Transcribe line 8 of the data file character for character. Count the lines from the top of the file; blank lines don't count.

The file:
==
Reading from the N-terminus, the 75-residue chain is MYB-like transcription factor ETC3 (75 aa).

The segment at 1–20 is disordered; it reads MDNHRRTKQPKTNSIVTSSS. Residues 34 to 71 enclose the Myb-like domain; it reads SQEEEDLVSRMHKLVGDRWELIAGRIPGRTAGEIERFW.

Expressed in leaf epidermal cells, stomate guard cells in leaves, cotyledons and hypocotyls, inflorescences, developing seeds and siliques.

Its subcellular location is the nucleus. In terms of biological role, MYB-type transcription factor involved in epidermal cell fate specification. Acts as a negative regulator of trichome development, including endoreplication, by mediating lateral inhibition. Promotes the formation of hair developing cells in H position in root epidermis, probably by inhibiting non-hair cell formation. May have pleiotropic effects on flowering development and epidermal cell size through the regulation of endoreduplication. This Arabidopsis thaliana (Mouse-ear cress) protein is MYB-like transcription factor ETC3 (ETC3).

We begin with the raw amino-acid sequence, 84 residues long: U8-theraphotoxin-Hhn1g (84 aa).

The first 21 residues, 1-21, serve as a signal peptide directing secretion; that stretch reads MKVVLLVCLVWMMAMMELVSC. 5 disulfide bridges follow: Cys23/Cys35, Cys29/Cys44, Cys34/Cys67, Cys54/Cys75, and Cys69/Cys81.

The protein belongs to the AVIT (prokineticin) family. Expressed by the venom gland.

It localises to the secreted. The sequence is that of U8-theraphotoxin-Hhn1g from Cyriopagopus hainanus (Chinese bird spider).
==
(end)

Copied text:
It localises to the secreted. The sequence is that of U8-theraphotoxin-Hhn1g from Cyriopagopus hainanus (Chinese bird spider).